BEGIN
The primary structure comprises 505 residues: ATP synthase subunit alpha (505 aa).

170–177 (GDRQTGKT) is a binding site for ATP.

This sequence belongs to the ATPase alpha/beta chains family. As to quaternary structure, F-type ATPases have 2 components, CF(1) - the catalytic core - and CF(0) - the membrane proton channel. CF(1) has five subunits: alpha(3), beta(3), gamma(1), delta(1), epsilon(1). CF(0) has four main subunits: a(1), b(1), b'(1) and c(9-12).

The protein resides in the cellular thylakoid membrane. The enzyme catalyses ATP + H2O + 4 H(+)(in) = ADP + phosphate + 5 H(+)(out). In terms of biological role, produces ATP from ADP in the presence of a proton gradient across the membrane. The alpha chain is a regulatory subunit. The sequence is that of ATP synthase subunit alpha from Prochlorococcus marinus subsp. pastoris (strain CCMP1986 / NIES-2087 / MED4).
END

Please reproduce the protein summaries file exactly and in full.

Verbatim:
The primary structure comprises 505 residues: ATP synthase subunit alpha (505 aa).

170–177 (GDRQTGKT) is a binding site for ATP.

This sequence belongs to the ATPase alpha/beta chains family. As to quaternary structure, F-type ATPases have 2 components, CF(1) - the catalytic core - and CF(0) - the membrane proton channel. CF(1) has five subunits: alpha(3), beta(3), gamma(1), delta(1), epsilon(1). CF(0) has four main subunits: a(1), b(1), b'(1) and c(9-12).

The protein resides in the cellular thylakoid membrane. The enzyme catalyses ATP + H2O + 4 H(+)(in) = ADP + phosphate + 5 H(+)(out). In terms of biological role, produces ATP from ADP in the presence of a proton gradient across the membrane. The alpha chain is a regulatory subunit. The sequence is that of ATP synthase subunit alpha from Prochlorococcus marinus subsp. pastoris (strain CCMP1986 / NIES-2087 / MED4).